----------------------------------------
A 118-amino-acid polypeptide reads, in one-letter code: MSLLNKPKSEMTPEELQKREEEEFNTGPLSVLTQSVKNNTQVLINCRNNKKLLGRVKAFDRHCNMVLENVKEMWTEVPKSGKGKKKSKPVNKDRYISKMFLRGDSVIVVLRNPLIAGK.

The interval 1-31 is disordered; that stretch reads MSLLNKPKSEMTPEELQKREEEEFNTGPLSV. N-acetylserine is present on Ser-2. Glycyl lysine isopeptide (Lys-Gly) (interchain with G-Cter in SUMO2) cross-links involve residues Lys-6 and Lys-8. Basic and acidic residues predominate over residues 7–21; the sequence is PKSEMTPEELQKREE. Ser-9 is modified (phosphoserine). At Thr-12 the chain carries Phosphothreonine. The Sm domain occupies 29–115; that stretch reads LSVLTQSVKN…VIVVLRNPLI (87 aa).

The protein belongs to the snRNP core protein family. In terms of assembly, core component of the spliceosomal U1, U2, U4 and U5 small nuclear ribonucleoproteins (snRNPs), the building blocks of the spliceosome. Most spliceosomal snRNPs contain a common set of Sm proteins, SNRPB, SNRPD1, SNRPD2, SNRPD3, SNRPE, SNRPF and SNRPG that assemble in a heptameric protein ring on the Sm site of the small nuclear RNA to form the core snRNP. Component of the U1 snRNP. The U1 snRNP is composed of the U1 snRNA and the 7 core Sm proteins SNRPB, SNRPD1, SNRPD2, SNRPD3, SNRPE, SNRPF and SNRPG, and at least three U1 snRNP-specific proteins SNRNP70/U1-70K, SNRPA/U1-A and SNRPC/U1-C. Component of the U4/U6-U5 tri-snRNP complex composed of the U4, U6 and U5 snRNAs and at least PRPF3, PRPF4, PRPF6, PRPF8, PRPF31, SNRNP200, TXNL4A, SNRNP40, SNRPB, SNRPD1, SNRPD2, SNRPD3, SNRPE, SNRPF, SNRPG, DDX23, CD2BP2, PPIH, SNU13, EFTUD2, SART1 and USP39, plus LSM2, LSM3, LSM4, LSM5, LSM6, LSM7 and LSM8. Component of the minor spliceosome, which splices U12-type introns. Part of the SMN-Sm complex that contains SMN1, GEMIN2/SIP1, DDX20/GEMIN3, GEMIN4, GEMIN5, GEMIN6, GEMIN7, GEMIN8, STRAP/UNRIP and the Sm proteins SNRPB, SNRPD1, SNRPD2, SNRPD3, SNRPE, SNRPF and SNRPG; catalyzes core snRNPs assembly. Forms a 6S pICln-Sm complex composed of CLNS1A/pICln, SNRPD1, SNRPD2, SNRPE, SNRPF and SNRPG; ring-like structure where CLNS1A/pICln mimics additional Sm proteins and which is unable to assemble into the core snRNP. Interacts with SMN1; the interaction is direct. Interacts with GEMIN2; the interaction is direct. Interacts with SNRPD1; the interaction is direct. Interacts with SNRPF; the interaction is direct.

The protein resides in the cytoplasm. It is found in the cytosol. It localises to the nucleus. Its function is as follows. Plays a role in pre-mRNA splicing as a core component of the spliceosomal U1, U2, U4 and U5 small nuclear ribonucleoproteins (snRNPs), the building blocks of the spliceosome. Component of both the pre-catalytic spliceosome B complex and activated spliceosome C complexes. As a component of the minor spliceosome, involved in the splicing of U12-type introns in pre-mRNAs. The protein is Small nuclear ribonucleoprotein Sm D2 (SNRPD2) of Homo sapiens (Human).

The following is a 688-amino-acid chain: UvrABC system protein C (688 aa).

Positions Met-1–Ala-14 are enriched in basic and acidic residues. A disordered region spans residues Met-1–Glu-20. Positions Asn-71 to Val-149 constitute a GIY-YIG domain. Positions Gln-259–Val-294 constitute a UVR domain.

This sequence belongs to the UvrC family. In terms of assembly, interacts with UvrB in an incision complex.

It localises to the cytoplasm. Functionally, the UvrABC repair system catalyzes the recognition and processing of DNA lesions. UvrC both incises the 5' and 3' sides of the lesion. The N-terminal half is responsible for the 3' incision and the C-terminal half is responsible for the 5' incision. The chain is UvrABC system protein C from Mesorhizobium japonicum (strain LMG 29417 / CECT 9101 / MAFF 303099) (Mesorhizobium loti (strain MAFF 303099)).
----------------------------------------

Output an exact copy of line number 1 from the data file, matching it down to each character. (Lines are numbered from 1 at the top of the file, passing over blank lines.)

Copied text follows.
A 118-amino-acid polypeptide reads, in one-letter code: MSLLNKPKSEMTPEELQKREEEEFNTGPLSVLTQSVKNNTQVLINCRNNKKLLGRVKAFDRHCNMVLENVKEMWTEVPKSGKGKKKSKPVNKDRYISKMFLRGDSVIVVLRNPLIAGK.